There is no commission due from a Buyer if you use Evans as your agent. In residential real estate, the seller is paying the brokerage fee which is then split between the buyer’s and the seller’s brokers. This rule usually stands for residential as well as commercial real estate deals. Consequently, a buyer doesn’t pay a brokerage fee in New York.
The best way to navigate New York real estate market is to employ services of a professional real estate broker representing YOUR interests. Although some information is available in public sources, including printed media and online, brokers have a lot more information including latest updates at their fingertips not to mention a wealth of experience and knowledge to share. Evans Real Estate is a member of the Real Estate Board of New York as well as the National and New York Realtor Organizations which provides us access to the entire New York sales market - absolutely any property listed by any New York broker. As a result, unlike many European agents, Evans agents can show you ANY property available on the market. Finding your home or a good investment can be very challenging and time consuming. You will clearly benefit from professional advice and guidance.
Moreover, the professional database available to Evans agents provides you with actual historic sales and rental price information and current comparable data for each property or area of your choice. Scheduling viewings with multiple brokers, researching properties, finding out details about buildings and specific rules, qualifications and approval procedures is not as straightforward as it might seem. During this long process you will have to make many decisions such as choosing various service providers like lawyers and mortgage bankers and presenting personal and financial information.
Having a buyer’s broker will help you save time, get access to the entire market for sale in NYC and get assistance in presenting your offer or application in the best possible way. Real estate purchase is a complicated transaction, lasts weeks and sometimes months. It involves participation of many professionals: attorneys, mortgage brokers, title specialists, architects, surveyors, appraisers, each of whom is doing their specific bit of a job. Coordination of such a diverse team is a major effort and can turn life into a nightmare, especially if you are a busy professional. Even though most sellers’ are represented by an agent, not having one on your side leaves you unprotected. Having a broker representing you in the transaction can be invaluable. One wrong move can make or brake a deal or cost you much additional expense. Since the seller’s broker will not fight to lower the price or get concessions for the buyer, it is against his or her contractual obligations and fiduciary duty to the seller. The best part of it is that this service comes at no cost to the buyer. Both the seller’s and the buyer’s broker’s services are covered by the seller.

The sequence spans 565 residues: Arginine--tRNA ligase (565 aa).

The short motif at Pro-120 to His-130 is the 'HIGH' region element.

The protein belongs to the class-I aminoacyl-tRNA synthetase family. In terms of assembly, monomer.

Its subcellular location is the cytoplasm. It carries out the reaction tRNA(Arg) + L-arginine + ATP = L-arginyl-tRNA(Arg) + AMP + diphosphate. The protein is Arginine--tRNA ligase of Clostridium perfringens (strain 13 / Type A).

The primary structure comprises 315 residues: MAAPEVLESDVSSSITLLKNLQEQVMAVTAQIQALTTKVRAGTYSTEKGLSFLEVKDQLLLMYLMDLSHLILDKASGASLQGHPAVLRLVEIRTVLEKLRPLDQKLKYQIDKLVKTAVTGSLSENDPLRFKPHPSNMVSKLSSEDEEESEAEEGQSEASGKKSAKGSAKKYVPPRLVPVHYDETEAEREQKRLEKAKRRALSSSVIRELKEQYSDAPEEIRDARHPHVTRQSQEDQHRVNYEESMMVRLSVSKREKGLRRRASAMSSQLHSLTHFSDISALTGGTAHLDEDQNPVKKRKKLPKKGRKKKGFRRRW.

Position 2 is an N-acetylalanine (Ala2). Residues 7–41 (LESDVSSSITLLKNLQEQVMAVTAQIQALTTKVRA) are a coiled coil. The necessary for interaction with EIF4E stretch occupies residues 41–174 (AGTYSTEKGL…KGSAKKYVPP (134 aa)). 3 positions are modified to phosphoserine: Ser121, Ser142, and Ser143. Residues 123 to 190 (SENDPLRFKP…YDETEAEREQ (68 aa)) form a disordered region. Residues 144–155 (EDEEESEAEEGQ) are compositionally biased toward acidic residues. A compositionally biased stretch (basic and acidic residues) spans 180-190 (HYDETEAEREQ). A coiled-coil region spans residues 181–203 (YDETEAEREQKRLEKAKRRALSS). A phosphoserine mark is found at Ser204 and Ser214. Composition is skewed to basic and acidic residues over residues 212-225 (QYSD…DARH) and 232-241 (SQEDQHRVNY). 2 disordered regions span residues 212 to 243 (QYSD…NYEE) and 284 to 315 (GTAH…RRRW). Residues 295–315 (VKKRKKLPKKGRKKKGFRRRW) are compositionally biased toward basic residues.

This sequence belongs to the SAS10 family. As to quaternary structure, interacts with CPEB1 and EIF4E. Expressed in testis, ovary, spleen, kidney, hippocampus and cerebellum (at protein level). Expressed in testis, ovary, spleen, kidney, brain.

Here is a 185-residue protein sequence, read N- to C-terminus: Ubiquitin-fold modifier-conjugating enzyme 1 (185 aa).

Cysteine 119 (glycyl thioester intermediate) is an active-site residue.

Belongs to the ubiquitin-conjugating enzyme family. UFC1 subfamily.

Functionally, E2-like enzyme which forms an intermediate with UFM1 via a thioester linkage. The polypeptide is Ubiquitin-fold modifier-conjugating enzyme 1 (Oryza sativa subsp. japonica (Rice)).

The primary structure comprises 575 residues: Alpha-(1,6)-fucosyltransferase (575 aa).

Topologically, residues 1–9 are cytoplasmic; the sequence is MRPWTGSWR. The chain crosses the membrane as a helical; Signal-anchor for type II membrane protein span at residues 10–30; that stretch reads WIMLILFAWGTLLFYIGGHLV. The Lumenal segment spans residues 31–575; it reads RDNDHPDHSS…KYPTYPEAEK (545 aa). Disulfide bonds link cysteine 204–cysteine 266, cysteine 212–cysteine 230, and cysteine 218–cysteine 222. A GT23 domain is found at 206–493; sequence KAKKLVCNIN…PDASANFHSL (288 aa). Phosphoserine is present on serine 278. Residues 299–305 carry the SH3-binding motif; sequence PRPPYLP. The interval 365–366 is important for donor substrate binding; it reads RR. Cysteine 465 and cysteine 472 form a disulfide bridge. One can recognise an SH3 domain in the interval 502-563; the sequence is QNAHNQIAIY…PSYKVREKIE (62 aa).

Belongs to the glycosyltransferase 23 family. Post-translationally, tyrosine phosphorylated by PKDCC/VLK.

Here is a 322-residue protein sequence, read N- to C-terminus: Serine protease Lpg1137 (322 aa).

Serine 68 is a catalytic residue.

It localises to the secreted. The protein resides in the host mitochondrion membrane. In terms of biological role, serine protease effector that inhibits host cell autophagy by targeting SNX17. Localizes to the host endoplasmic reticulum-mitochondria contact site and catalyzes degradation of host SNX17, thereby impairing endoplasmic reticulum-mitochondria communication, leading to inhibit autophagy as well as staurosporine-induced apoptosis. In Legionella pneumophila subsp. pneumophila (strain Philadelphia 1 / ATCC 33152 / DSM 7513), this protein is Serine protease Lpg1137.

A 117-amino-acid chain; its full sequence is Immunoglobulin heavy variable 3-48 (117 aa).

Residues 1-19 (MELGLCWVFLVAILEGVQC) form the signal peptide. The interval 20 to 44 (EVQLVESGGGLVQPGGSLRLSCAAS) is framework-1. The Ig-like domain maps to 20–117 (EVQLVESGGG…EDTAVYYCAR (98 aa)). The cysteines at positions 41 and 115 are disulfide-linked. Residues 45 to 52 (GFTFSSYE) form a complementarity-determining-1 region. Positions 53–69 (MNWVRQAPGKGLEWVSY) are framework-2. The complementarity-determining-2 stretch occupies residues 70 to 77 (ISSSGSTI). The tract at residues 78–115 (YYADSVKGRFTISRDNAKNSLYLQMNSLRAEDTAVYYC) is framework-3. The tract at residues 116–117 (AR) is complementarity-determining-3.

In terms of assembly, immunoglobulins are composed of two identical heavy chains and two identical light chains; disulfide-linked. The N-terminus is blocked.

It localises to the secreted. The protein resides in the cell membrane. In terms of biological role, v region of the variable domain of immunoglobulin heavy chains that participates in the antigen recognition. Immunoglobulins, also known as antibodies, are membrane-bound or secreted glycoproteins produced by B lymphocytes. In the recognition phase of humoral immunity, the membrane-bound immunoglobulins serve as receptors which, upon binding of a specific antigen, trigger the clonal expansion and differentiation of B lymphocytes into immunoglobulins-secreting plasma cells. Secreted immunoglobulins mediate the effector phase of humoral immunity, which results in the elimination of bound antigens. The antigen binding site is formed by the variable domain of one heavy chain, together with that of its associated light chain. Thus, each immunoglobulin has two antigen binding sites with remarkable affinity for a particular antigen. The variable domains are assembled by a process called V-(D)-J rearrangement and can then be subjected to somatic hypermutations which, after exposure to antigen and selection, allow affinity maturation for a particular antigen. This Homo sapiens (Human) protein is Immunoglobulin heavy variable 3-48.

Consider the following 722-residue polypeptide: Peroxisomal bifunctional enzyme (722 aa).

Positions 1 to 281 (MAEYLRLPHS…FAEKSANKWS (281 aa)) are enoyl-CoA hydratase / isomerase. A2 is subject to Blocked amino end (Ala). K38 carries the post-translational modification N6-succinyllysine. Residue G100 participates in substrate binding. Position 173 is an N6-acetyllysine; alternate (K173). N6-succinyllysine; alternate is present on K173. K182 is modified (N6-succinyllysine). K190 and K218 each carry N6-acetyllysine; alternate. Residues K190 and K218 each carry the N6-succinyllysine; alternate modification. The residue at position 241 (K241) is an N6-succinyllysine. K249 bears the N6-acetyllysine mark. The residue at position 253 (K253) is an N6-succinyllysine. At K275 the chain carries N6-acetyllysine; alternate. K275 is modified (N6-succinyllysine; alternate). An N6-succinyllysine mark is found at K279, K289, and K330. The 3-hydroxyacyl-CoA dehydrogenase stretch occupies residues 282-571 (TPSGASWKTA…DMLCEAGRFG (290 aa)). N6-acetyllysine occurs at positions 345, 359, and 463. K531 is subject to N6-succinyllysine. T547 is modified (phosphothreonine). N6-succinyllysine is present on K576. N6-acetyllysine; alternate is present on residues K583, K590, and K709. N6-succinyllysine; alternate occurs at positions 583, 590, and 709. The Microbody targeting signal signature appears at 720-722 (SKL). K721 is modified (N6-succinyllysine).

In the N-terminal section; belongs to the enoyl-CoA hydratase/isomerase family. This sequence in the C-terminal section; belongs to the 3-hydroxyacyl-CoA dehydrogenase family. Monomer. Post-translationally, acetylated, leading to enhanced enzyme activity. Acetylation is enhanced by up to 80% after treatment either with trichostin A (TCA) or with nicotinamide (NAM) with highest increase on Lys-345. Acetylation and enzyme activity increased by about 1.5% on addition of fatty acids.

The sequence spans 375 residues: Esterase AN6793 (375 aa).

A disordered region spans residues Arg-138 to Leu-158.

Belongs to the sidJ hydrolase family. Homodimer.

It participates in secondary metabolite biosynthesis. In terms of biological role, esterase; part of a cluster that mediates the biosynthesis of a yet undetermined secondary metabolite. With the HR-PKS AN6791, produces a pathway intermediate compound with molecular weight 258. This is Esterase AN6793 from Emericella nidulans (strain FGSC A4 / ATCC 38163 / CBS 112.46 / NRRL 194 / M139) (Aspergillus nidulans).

To structure the sale-purchase transaction, both the seller and the buyer employ attorneys, who negotiate the contract (preliminary agreement, under which a deposit is paid), arrange for the title search and insurance, check for liens and violations on the building, etc. Other professionals that might be needed include appraisers, who determine the fair market value for the property; surveyors, who check the condition of the property and its technical elements; architects, who determine the exact size of the property and make measurements; and mortgage brokers, who help secure a mortgage loan. Your Evans broker shall be happy to recommend real estate attorneys, appraisers, mortgage specialists and other real estate professionals who will be able to help you with your purchase.
Recording of the title with the new owner’s information is part of the closing, and is usually carried out by the buyer’s attorney, who submits the documents at the New York City Register. At the moment of purchase, all title documents are photographed, photocopied and filed so that they can be found and examined by everyone who wants to see them.
Step 1: Preparation
Before you begin your journey into New York real estate, it will be helpful to get prepared so that when you find what you are looking for, you can move quickly and secure the property of your dreams. If you are getting financing, you should speak to a mortgage broker or a banker and get pre-approved for a loan before you start your search. This will not only help you learn how much you can spend but also make you a more attractive buyer and help you negotiate a better price. It is a requirement in New York to have a lawyer who can review your contract and protect your interests during the transaction. If you do not have one, we will be glad to recommend several to choose from including those whom speak your language. It is needless to say how important it is to select a lawyer who you trust and who you are comfortable with.
It is very useful to speak to a good tax advisor in order to help you decide on the optimal purchase structure for your deal. Tax liability varies for US residents and non-residents, as well as whether you buy a home or an investment property. As a result, it is smart to consult with a good tax specialist, fiscal attorney or an accountant. Finally, you need to prepare you finances and especially a 10% deposit for your purchase so that it is readily available when you need it. You may consider opening a US bank account if you don’t have one or otherwise transfer money to your attorney escrow account.
Step 2: Property search and an Offer
Every purchase starts with the selection process. After viewing the properties and selecting the one you really like, you should make an offer to buy it. Such an offer is not binding and you can more than one offer to find the best deal. New luxury property developers (sponsors) however are less likely to negotiate the price and usually expect to sell their properties at asking price. Your Evans agent will always be on your side and do his or her best to get you the lowest price and the best deal! Once the offer is accepted by the seller, the seller’s agent or lawyer sends the contract and bylaws of the building (or an offering plan for a new development) to a buyer’s lawyer for review.